• Secondary inoculums: air borne conidia


Disease development is favored at temperature 10-320c, mean 260c, with low to preferably high RH

Management of Powdery mildew of cucurbits :

  • Destroy the crop debris,Removal of collateral, alternate host
  • Early sowing
  • Resistant variety
  • Biological control : Ampelomyces quisqualis, Tilletiopsis minor hyperparasite against powdery
  • Spray karathene 05-0.2%

Powdery mildew of wheat:

  • More serious in hilly areas but is appearing in the terai particularly in irrigated wheat fields
  • Also attack barley, rye, oats and grasses

Casual organism : Erysiphe graminis, Blumeria graminis sp. tritici

Symptoms Powdery mildew of wheat :

  • Disease mostly appear from jointing to flag leaf stage
  • White to grey fungal growth on leaves, stems, heads and glumes

The leaf tissue opposite from the white mould growth becomes yellow, turning tan or brown.

  • Later cleistothecia are visible as black dots
  • Plants stunted, size of leaf reduced

Disease cycle and epidemiology:

  • Cleistothecia, conidia and mycelium surviving on the wheat straw will initiate the disease on the plant
  • Germ tube will directly penetrate the host epidermis to establish the haustoria and they grow superficially
  • Secondary inoculums: airborne conidia
  • Optimum temperature 15-220c and RH 100%

Management Powdery mildew of wheat:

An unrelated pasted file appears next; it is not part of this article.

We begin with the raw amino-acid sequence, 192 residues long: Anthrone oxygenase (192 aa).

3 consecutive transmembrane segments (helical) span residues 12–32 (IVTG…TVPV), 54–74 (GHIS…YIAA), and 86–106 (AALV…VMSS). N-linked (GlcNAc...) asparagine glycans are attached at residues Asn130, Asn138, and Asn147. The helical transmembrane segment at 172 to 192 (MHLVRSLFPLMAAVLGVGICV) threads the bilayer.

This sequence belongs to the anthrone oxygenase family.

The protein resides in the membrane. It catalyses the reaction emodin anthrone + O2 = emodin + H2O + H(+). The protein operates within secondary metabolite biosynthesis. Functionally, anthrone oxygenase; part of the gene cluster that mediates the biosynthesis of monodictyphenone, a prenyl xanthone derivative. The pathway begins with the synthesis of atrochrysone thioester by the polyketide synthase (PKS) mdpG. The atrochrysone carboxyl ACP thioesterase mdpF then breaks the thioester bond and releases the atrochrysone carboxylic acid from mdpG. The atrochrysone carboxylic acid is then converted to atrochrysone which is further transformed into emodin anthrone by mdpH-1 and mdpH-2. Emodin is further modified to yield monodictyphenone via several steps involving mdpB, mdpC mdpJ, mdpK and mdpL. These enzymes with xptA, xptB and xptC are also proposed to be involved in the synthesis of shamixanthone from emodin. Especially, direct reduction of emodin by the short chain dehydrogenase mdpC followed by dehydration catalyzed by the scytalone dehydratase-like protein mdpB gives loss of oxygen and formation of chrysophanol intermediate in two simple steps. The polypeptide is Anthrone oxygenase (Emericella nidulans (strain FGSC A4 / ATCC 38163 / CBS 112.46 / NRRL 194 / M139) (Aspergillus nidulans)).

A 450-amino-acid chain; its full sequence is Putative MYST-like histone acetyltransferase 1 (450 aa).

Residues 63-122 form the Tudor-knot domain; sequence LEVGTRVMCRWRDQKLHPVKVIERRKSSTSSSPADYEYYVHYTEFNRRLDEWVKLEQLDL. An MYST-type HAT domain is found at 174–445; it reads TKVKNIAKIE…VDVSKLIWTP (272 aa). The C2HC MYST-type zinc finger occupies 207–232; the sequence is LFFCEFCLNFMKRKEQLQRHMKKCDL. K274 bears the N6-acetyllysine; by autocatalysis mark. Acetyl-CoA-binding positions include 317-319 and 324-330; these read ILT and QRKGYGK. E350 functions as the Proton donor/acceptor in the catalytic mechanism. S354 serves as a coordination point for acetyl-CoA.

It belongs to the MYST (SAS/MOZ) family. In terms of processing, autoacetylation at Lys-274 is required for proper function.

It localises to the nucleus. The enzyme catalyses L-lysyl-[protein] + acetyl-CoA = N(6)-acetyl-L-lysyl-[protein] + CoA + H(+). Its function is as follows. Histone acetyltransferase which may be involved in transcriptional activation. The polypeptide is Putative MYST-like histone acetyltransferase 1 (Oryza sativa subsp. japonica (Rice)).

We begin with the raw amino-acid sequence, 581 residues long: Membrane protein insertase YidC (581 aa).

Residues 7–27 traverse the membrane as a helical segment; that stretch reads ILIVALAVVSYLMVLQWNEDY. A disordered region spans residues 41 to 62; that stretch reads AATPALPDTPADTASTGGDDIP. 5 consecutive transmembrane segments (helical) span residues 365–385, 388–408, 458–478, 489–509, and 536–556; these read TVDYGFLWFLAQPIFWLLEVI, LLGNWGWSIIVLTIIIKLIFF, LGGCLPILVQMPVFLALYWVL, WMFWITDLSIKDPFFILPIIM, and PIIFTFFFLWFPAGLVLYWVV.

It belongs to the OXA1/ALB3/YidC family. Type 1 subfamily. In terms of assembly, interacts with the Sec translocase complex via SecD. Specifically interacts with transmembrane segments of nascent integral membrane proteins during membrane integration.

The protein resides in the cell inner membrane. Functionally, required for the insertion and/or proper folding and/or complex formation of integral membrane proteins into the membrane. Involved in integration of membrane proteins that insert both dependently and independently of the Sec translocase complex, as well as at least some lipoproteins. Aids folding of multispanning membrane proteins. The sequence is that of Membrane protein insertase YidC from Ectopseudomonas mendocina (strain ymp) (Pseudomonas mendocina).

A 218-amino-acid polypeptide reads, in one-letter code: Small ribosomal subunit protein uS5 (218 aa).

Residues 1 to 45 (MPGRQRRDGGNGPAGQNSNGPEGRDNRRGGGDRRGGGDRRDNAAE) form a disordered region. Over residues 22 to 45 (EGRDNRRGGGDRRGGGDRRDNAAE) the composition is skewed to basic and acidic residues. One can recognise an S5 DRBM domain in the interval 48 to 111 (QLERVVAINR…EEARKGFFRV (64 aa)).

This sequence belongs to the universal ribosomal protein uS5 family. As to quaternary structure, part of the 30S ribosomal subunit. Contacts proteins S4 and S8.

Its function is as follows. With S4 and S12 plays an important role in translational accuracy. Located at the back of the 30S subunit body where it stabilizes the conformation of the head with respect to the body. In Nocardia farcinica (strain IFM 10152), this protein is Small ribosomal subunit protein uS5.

• Destroy crop debris to kill fungus
  • Alternate host removal
  • Avoid high nitrogen application, more tiller formation and dense strands increase susceptibility
  • Scouting of field regularly
  • Avoid above two leaves infection so that grain formation is not harmed
  • Karathene spray 1%
  • Seed treatment with bayleton or spray

Powdery mildew of apple:

  • Also affects in pear
  • Firstly discovered in Kashmir in 1931 by Butler and Bisby and later in U.S, Japan and Australia
  • Only fungal disease that cause without wetting from rain
  • Nursery plants attacked more than the older

Casual organism : Podosphaera leucotricha

      • Heterothallic fungus
      • Obligate parasite, ectophytic mycelium, sends saccate or lobed haustoria


  • Firstly the disease appears on leaves, twigs, flowers and fruits
  • Small greyish or whitish patches of fungus growth are seen on the underside of the leaves which soon curl and then become folded
  • Affected leaf grow longer and narrower than normal leaves with curled margin
  • Infected leaves become hard, brittle and often crack
  • Tree may not bear flower at
  • Infected bud die, fruits reduced in size and surface may show effect of fungus
  • Fruit skin crack and permit secondary fungus to attack and cause early decay

Disease cycle and epidemiology :

Fungus overwinters in the form of resting mycelium or encapsulated haustoria in the vegetative buds. In spring season, at bud stage, fungus become active. Primary inoculums: cleistothecia, ascospore (sexual spore) infect lower leaf. Air borne conidia serve as secondary inoculums

  • Temperature, humidity and light play significant
  • Rainfall decrease the intensity of
  • Conidia germinate 22-250c, mycelium grow at 200c, above 330c fatal
  • Conidia do not germinate below 88.5% RH


  • Removal of affected buds, twigs, shoots and leaves
  • Use of resistant varieties like Golden Chinese, Maharaja Chunth
  • Botanical extract like neem
  • Karathene 0.1%, sulfur containing fungicides at 15 days interval
  • Carbendazim 0.5% spray at four different stages:
    • Dormant bud stage
    • Petal fall stage
    • Full development
    • Bud swell stage